Many of my blog posts come directly from my personal experiences that I try to then craft into a lesson or universal message. This one will be the exception as I will present more direct and clinical (scientific) information. I’m going to try to win you, dear audience, over and make the case for taking some time off of your athletic or active pursuits. In essence, I’m making the case for why slowing down is essential to our well-being and certainly our mental and emotional health.
For many of us, the late fall or early winter marks the transition from summer and beautiful autumn activities to a darker, slower, and sometimes-a funky period. For some…there is an energizing and exciting winter season ahead…so the timing may not be exact, but I’m hoping the concept will prevail. As most of my clients know, I’m way into the science of psychology and mental health but I throw in a dose of woo-woo here and there too. On the woo-woo side of things, there can even be an energetic feel in nature of slowing down, transition, and some darkness…we all start to feel a little different, don’t we? So what would it be like if we normalized this, learned about it, leaned into it a bit and didn’t see it as a “problem”. I was visiting with my doctor the other day and she told me that she sees a huge uptick in mental health related appointments this time of year…interesting.
I remember back in the day when I was just a young pup, cycling and racing for ten months at a time with my eyes wide open with ambition and possibility, my very savvy and Yoda-like coach (well before his own time), Crawfish, would speak to me about the need to take a good chunk of time off of cycling-2-4 weeks. Begrudgingly, I would comply but if I’m to be honest, it was far less about understanding him and more about continuing my tendencies to people please. I just wanted Crawfish to like me, I didn’t give a crap about his mumbo-jumbo science stuff. He spoke in cryptic terms of “the central nervous system” or CNS for short. This was when the Training Peaks platform had just arrived on scene and it wouldn’t be for another few years that the concept of trying to quantify CNS scores would be presented. TSS, total stress score, was not even a thing yet. Wow, have we come far-now with all the gadgets, rings, bands etc attempting to and promising to deliver a clear picture of our insides. Oh reader, you might sense a bit of cynicism here and you are accurate. Here is the deal: these devices CAN be helpful, they CAN help one to be more connected to patterns and details, but they can NOT ever, nor should they, quantity the ultimate human experience or the FELT-sense. There are simply some things that just cannot be measured and certainly not by a strap or an electrode.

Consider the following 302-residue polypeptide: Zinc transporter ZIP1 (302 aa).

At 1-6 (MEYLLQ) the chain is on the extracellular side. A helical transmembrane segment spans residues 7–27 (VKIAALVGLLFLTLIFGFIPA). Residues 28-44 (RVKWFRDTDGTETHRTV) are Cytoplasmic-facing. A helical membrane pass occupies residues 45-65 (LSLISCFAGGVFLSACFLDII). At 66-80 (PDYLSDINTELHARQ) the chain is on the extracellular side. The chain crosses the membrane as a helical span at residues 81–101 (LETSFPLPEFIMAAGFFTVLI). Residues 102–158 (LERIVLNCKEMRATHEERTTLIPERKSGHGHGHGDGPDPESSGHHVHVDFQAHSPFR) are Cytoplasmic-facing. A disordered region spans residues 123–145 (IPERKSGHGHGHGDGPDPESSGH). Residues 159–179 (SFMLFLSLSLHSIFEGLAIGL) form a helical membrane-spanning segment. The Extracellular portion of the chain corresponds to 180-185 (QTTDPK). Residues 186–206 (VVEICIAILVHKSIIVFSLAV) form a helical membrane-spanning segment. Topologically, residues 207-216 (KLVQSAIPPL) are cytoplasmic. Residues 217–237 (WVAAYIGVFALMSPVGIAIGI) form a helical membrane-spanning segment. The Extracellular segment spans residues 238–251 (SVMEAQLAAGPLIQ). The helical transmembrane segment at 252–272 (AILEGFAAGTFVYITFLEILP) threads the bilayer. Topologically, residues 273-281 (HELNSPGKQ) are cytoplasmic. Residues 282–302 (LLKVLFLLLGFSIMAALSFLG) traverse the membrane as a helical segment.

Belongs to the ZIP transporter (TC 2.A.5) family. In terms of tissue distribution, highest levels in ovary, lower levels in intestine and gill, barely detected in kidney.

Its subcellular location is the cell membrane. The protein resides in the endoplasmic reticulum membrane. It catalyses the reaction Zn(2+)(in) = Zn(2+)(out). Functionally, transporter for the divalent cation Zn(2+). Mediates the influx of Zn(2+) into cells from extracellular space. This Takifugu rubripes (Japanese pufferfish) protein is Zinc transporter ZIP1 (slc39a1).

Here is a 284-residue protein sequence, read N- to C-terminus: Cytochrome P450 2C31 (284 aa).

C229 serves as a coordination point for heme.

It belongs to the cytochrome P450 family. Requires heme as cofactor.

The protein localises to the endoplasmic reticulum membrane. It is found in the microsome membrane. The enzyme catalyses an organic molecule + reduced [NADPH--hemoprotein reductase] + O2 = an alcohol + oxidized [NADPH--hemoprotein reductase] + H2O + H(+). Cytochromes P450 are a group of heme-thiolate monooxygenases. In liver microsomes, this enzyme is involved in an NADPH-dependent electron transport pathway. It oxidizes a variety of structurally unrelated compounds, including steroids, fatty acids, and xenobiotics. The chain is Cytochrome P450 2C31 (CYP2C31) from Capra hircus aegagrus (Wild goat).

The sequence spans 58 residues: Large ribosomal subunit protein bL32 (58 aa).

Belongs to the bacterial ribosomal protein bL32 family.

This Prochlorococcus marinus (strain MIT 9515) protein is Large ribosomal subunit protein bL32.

So what was all this CNS rest stuff about? Basically it was a way to allow all the things besides my cycling legs and aerobic conditioning to get to chill and mellow out; a reset for all systems with the CNS being the gatekeeper. (more on that later). Admittingly, as a typical 25 year-old, I thought, “This isn’t for me- I’m the exception! I recover great, I have loads of energy, I’m seemingly happy.” Ha, how it is to be young and somewhat naive, or cocky, or in denial or maybe a bit of all three. Anyway, like others before me, it wasn’t until I got into my thirties that I started to notice the toll that all this high athleticism and perfectionism and just flat out going-all-the-time was taking. I’m going to pivot here, as the point of this blog is not a personal memoir but rather to present some rationales for why being in chronic go mode is unhealthy mentally, emotionally, physically, and for some: spiritually.
As most of my clients know, I approach mental health and wellbeing from a Nervous System lens now (NS) or more appropriately the Autonomic Nervous System (ANS)and the reason being is simple: I’ve learned that using this lens versus a more traditional “problem-solving-talk-therapy” model, clients actually get better faster and for longer. However, it takes a bit of suspending old beliefs: that our mind runs the show. They are a factor, but I believe that our biology and the need to survive runs the show-enter our Nervous System. My classic example: why do we jump back when we see a stick-knowing it’s a stick?…our minds cannot protect us from our biological impulses. We’ll get to the rest and take-a-break part in a round about fashion.